Accounting in a Business Context

One of the main uses of financial accounting information is for funding purpose. Capital from shareholders and loans and credit from creditors require reporting of financial accounting information to solicit funds (Atrill &amp. McLaney, 2003. Berry &amp. Jarvis, 1997). Since the owners or shareholders provide the funds for the organization to run, they are interested in the returns earned on their investments. Financial ratios such as return on shareholders’ funds can be calculated to assess the returns earned on their investments. They use the information on the past performance obtained from the financial statements comprising the profit and loss statement, balance sheet, and cash flow statement together with the present economic market conditions to predict the future returns. Also, since the shareholders elect the board of directors, they would want to regularly evaluate the management’s performance. Profitability ratios, indications of earning capacity and ability to make profits, can be used by the shareholders to evaluate the management’s performance. Examples of profitability ratios are the gross profit ratio, the net profit ratio, and the return on total assets. Loan creditors, such as bankers are interested in the financial stability and liquidity of the organization, as assessed by the liquidity ratios, solvency ratios, and capital structure ratios, such as the fixed assets to long-term liabilities ratio and the capital gearing ratio. Loan creditors would also like to know whether the organization is able to pay interest on time and to repay the principal of the loan. They can use financial ratios such as the coverage of fixed interest charges to assess the organization’s ability in this regard. They are also interested in the amount of security existing for their debt, other liabilities the organization has and security offered for them. The balance sheet offers this information. Trade creditors let the organization obtain goods or services with postponed payment. They are interested in the ability of the organization to pay its debts as they fall due, as revealed by liquidity ratios, such as the current ratio and the acid test ratio/liquidity ratio/quick ratio. Both shareholders and creditors use financial accounting information to assess the timing and uncertainty of prospective cash receipts. The prospects of cash receipts depend on the organization’s ability to generate enough cash to meet its obligations when due and its other cash operating needs. The cash flow statement, when used in conjunction with the rest of the financial statements, provides information that enables users to evaluate the changes in net assets of an enterprise, its financial structure (including its liquidity and solvency) and its ability to affect the amounts and timing of cash flows in order to adapt to changing circumstances.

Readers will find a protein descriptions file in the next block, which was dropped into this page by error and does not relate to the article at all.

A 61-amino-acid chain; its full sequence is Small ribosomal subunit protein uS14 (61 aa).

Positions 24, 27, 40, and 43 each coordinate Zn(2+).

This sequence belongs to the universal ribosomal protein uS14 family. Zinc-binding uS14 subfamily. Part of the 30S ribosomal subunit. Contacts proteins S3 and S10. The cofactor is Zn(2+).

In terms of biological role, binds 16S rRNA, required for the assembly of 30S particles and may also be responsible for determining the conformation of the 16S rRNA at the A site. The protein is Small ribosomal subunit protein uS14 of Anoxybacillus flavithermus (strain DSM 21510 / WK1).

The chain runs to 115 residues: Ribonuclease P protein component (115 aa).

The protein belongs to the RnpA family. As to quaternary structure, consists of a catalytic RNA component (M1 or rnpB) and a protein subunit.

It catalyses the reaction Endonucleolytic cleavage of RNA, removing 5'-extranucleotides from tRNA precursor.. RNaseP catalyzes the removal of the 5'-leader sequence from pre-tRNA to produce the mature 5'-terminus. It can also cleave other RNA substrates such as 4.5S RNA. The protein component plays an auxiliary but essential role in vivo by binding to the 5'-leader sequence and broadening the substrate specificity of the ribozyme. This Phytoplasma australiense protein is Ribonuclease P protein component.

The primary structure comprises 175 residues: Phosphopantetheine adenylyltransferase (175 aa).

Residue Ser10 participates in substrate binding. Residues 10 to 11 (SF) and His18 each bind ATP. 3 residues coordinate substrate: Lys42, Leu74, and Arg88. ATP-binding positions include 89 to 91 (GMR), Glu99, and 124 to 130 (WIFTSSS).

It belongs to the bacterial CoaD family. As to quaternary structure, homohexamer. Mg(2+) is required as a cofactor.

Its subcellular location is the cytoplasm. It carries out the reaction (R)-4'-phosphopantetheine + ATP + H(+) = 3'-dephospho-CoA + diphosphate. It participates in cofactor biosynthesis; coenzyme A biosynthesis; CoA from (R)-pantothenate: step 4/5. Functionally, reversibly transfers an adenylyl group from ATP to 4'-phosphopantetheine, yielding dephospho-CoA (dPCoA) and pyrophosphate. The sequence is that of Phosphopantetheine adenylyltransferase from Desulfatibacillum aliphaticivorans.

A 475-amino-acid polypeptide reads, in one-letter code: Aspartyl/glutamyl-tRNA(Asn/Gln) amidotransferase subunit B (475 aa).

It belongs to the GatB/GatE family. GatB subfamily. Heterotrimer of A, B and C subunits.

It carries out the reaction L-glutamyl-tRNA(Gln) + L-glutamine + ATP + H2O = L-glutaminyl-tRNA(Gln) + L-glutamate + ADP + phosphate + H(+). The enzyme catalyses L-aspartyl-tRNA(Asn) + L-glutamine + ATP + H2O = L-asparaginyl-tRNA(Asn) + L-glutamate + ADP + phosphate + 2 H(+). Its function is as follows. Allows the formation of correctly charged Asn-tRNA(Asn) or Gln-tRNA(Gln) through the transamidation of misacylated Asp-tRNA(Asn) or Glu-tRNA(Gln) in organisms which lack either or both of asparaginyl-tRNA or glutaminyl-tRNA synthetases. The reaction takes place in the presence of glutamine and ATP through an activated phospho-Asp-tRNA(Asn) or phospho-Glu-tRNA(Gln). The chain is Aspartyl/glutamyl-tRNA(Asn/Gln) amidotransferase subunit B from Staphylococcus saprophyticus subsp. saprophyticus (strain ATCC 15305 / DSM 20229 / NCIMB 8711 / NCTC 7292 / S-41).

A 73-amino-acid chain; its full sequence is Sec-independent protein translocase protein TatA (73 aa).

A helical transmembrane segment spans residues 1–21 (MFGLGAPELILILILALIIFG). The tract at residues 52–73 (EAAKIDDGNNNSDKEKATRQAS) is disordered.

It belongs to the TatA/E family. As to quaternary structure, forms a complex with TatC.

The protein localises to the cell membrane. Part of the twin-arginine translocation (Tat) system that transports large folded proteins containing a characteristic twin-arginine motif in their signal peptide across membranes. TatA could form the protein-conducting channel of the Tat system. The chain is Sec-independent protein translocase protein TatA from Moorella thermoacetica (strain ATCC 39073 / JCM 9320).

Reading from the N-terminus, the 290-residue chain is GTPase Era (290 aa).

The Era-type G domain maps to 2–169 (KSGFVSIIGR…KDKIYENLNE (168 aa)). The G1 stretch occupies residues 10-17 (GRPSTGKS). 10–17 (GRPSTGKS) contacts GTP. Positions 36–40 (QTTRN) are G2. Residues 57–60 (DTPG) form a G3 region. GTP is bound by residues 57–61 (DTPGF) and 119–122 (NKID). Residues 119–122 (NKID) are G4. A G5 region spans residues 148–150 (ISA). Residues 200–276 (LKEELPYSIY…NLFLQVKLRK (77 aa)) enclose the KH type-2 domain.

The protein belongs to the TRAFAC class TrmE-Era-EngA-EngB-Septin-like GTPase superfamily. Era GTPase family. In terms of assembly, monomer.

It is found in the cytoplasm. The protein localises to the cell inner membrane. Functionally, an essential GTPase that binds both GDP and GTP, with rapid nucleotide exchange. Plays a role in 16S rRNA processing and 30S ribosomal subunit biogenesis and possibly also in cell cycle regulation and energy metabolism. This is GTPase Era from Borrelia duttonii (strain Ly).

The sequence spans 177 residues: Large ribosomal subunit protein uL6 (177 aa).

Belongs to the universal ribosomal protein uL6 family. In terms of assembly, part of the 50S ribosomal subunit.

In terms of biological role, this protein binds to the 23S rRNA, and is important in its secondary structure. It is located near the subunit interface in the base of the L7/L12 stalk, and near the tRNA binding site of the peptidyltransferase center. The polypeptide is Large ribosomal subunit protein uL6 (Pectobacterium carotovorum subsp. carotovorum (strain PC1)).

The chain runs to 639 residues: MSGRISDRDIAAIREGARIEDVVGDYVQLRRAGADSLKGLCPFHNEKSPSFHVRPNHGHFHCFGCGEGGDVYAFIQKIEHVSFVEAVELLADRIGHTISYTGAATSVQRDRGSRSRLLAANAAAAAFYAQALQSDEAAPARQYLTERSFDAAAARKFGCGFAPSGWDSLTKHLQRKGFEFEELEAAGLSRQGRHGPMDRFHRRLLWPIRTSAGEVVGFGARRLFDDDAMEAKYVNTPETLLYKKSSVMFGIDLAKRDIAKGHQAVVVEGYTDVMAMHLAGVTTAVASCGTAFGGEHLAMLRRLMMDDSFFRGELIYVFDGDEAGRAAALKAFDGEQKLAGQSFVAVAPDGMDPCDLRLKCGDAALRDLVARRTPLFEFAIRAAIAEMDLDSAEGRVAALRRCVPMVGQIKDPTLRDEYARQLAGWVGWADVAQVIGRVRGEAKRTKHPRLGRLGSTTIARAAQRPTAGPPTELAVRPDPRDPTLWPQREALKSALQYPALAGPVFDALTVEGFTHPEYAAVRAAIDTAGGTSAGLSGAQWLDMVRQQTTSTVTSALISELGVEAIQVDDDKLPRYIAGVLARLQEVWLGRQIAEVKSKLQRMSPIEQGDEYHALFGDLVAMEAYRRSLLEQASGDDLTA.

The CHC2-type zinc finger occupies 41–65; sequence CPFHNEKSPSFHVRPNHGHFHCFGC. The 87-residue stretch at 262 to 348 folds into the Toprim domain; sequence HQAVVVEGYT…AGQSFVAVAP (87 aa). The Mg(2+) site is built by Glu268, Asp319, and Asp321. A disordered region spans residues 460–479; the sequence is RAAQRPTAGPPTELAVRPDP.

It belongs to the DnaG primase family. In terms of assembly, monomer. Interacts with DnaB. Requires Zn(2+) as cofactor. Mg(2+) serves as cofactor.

Another use of financial accounting information is to solicit investments from potential investors (Atrill &amp. McLaney, 2003, Berry &amp. Jarvis, 1997). Potential investors require information on various matters, including solvency, financial strength, earning capability, and the ability of the management in order to decide whether or not to invest in the organization. The financial statements and the various financial ratios derived from the financial statements as mentioned in the above paragraph can be used by potential investors to make this decision.